CHOSEN BY DESIRE

 

chosenbydesireTaking care to hide himself, Max watched the tour group emerge from the archives room. In his seven years there, he’d grown accustomed to the daily onslaught of tourists, but something about the blonde drew him.

She had the face of a cherub with big brown eyes, creamy skin, and rosy cheeks. Her strawberry blond hair made a stubby ponytail at the nape of her neck. He watched as she undid the ponytail to release a mass of curls that bounced onto her shoulders and into her face. The embodiment of innocence.

Except for her bowed lips. Her lips were pure sin.

But the innocence was a ruse. He stilled, feeling waves of elemental energy emanating from her. The way she clutched her bag to her side like it contained precious treasure confirmed what he already felt.

She’d taken The Book of Water…  { scroll down for sneak peek! }

 

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SNEAK PEEK
CHOSEN BY DESIRE  •  CHAPTER ONE

Taking care to hide himself, Max watched the tour group emerge from the archives room. In his seven years there, he’d grown accustomed to the daily onslaught of tourists, but something about the blonde drew him.

She had the face of a cherub with big brown eyes, creamy skin, and rosy cheeks. Her strawberry blond hair made a stubby ponytail at the nape of her neck. He watched as she undid the ponytail to release a mass of curls that bounced onto her shoulders and into her face. The embodiment of innocence.

Except for her bowed lips. Her lips were pure sin.

But the innocence was a ruse. He stilled, feeling waves of elemental energy emanating from her. The way she clutched her bag to her side like it contained precious treasure confirmed what he already felt.

She’d taken The Book of Water.

He took a step toward her before he stopped himself. This wasn’t his concern—he wouldn’t get involved. Let someone else deal with her. Max looked around for another monk but found no one.

Anger flooded him, cold and steely. It was like fate taunted him. He’d be damned if he had to deal with another less-than-angelic woman with light fingers. No way in hell.

He followed the group silently into the garden, keeping his gaze on the woman, willing another monk to show up and intervene.

Only then she turned around.

Max wasn’t prepared for the shock of her doe-eyed gaze meeting his. She studied him as if she had nothing to hide and everything to offer.

It infuriated him. And then she grinned, and her face lit artlessly.

Inexplicably, his groin tightened.

He shifted, crossing his arms. Damn it—seven years at the monastery should have eradicated these baser needs. And his temper. But it only reinforced Sun Chi’s increasingly repeated statement that he wasn’t meant to be a monk.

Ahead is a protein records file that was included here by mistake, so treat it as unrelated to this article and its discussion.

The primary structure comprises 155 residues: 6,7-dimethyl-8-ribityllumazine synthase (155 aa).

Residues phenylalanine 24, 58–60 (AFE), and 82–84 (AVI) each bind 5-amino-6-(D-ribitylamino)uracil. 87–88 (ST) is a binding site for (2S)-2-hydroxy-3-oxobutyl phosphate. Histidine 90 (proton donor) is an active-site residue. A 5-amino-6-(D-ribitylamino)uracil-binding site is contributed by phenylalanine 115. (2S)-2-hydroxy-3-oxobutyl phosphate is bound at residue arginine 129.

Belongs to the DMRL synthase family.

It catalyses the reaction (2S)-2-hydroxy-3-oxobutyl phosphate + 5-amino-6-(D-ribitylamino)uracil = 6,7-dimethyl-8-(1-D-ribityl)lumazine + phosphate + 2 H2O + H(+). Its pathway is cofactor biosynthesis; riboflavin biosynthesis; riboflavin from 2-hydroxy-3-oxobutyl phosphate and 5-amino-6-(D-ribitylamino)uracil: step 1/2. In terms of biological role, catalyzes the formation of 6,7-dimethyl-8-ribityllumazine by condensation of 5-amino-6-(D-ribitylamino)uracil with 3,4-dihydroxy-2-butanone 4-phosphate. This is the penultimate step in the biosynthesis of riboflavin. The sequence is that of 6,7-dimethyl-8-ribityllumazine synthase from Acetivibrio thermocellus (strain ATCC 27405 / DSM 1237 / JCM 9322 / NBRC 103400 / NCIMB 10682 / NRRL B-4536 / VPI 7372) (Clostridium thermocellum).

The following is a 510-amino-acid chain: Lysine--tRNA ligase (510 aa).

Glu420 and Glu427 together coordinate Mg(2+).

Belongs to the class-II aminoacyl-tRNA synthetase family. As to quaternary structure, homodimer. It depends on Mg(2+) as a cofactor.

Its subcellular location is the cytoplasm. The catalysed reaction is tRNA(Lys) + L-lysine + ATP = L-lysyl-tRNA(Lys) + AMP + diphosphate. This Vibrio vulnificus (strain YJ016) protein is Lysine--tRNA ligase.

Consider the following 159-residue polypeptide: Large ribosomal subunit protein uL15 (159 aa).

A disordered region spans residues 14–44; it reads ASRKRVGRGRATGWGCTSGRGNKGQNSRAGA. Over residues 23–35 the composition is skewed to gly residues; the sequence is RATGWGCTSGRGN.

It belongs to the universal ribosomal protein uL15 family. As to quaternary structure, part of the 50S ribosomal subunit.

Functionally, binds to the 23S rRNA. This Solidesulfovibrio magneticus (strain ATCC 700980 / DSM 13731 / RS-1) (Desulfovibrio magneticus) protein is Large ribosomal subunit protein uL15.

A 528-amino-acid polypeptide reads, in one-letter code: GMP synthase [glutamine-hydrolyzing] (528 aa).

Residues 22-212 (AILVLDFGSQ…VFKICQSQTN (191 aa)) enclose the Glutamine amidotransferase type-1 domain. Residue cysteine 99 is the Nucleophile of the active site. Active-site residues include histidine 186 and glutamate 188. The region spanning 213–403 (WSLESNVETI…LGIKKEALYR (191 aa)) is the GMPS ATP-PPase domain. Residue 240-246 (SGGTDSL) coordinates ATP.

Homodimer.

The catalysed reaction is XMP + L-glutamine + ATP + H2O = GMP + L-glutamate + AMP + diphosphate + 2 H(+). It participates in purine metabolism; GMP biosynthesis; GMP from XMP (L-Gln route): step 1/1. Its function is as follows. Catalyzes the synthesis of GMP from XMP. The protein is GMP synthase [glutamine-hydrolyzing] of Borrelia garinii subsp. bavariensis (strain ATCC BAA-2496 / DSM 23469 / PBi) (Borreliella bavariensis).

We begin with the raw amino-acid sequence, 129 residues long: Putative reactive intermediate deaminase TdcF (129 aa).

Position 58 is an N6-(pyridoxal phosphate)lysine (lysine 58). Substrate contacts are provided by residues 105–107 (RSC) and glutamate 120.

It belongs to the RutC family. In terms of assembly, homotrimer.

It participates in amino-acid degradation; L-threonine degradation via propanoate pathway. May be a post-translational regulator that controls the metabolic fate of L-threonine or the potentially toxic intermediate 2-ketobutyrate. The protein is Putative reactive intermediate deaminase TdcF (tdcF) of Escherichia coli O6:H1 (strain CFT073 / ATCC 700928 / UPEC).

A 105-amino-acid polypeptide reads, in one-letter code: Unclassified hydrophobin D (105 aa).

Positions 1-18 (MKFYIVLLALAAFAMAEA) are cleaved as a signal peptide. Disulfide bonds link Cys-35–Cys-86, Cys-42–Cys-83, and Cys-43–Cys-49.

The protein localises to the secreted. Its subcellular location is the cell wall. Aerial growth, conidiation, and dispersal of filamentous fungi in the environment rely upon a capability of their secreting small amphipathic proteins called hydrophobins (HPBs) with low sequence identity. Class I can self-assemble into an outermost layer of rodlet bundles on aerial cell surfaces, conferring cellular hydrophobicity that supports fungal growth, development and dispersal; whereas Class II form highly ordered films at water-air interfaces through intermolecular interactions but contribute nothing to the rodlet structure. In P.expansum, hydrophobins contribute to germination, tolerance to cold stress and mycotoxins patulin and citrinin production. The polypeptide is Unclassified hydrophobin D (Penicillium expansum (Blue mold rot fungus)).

She gave him one more sweet smile before she followed the dispersing tour back to the bus.

He needed to stop her but, frankly, if he got his hands on her, he didn’t trust himself not to strip her bare and sink in deep. His conscience pointed out that he’d seen other women in the seven years—the tour guide for example—and not had this strong a reaction.

He told his conscience to shut up.

The bus’s engine growled to life.

Max looked around. Still no one. He glared at the bus.

No choice. Teeth grinding, he went to head it off.

He’d taken only a few steps before a strong hand caught his arm. Caught off guard, he trapped the hand and automatically arced the wrist in a leverage.

The calloused hand reversed the leverage instantly, letting it go almost as quickly. Max spun around, bringing the knife-edge of his hand up to chop. He stopped an inch from his mentor’s neck.

The Keeper’s peaceful face shined up at him. Its serenity irritated the hell out of him. How could he be so still when his throat had almost been crushed?

When the Book of Water had been stolen?

Max looked over his shoulder to see the bus winding down the mountain road back to civilization. Angry and frustrated, he scowled at the old monk. “Damn it. The Book of Water is riding away on that bus.”

Sun Chi stared after the bus. Max waited, expecting a barrage of questions, starting with why he hadn’t done anything to stop it. But his mentor just studied him quietly before turning and shuffling away. Motioning with his hand, he said, “Come.”

What the hell? Max stalked after the smaller man, wanting to interrogate but knowing he’d get no answers until the monk was ready. As a teenager, when he’d just become a Guardian and was sent to study with Sun Chi, the man’s stoicism had infuriated him. As the only child of rich bluebloods, Max had always had everything handed to him when he wanted. Since, he’d learned patience.